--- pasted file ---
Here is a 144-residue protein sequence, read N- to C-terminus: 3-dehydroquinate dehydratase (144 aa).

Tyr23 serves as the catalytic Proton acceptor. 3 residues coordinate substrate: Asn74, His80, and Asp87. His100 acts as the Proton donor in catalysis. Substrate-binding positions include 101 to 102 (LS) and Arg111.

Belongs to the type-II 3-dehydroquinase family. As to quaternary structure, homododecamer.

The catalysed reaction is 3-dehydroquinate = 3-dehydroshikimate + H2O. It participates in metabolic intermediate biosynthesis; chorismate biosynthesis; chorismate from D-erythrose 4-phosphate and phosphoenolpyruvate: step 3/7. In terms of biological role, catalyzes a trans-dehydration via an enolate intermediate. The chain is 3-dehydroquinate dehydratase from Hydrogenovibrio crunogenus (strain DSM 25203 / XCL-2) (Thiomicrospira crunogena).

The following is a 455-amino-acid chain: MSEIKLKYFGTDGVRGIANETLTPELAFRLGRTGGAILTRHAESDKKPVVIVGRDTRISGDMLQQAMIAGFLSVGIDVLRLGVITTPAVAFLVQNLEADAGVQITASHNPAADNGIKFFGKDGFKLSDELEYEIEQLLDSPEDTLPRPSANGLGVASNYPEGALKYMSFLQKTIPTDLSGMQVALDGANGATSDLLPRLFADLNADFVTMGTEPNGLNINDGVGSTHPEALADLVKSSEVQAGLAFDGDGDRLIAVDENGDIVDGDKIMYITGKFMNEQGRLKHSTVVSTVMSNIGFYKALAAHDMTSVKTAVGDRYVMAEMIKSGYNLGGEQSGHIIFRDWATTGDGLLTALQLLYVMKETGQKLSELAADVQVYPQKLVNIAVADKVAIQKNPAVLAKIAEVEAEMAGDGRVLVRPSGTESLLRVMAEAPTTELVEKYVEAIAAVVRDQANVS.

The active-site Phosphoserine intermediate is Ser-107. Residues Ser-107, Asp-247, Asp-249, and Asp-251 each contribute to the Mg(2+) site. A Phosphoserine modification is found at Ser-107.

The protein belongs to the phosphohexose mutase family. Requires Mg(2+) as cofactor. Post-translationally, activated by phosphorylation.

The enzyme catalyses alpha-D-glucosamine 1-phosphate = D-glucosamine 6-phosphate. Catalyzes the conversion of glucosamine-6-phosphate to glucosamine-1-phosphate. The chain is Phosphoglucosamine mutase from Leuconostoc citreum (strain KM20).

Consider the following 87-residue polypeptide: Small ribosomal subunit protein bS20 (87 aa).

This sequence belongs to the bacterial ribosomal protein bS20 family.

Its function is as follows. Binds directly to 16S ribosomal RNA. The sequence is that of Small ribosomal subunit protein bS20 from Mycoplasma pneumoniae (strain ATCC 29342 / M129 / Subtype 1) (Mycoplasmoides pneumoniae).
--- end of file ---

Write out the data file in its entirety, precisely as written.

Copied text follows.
Here is a 144-residue protein sequence, read N- to C-terminus: 3-dehydroquinate dehydratase (144 aa).

Tyr23 serves as the catalytic Proton acceptor. 3 residues coordinate substrate: Asn74, His80, and Asp87. His100 acts as the Proton donor in catalysis. Substrate-binding positions include 101 to 102 (LS) and Arg111.

Belongs to the type-II 3-dehydroquinase family. As to quaternary structure, homododecamer.

The catalysed reaction is 3-dehydroquinate = 3-dehydroshikimate + H2O. It participates in metabolic intermediate biosynthesis; chorismate biosynthesis; chorismate from D-erythrose 4-phosphate and phosphoenolpyruvate: step 3/7. In terms of biological role, catalyzes a trans-dehydration via an enolate intermediate. The chain is 3-dehydroquinate dehydratase from Hydrogenovibrio crunogenus (strain DSM 25203 / XCL-2) (Thiomicrospira crunogena).

The following is a 455-amino-acid chain: MSEIKLKYFGTDGVRGIANETLTPELAFRLGRTGGAILTRHAESDKKPVVIVGRDTRISGDMLQQAMIAGFLSVGIDVLRLGVITTPAVAFLVQNLEADAGVQITASHNPAADNGIKFFGKDGFKLSDELEYEIEQLLDSPEDTLPRPSANGLGVASNYPEGALKYMSFLQKTIPTDLSGMQVALDGANGATSDLLPRLFADLNADFVTMGTEPNGLNINDGVGSTHPEALADLVKSSEVQAGLAFDGDGDRLIAVDENGDIVDGDKIMYITGKFMNEQGRLKHSTVVSTVMSNIGFYKALAAHDMTSVKTAVGDRYVMAEMIKSGYNLGGEQSGHIIFRDWATTGDGLLTALQLLYVMKETGQKLSELAADVQVYPQKLVNIAVADKVAIQKNPAVLAKIAEVEAEMAGDGRVLVRPSGTESLLRVMAEAPTTELVEKYVEAIAAVVRDQANVS.

The active-site Phosphoserine intermediate is Ser-107. Residues Ser-107, Asp-247, Asp-249, and Asp-251 each contribute to the Mg(2+) site. A Phosphoserine modification is found at Ser-107.

The protein belongs to the phosphohexose mutase family. Requires Mg(2+) as cofactor. Post-translationally, activated by phosphorylation.

The enzyme catalyses alpha-D-glucosamine 1-phosphate = D-glucosamine 6-phosphate. Catalyzes the conversion of glucosamine-6-phosphate to glucosamine-1-phosphate. The chain is Phosphoglucosamine mutase from Leuconostoc citreum (strain KM20).

Consider the following 87-residue polypeptide: Small ribosomal subunit protein bS20 (87 aa).

This sequence belongs to the bacterial ribosomal protein bS20 family.

Its function is as follows. Binds directly to 16S ribosomal RNA. The sequence is that of Small ribosomal subunit protein bS20 from Mycoplasma pneumoniae (strain ATCC 29342 / M129 / Subtype 1) (Mycoplasmoides pneumoniae).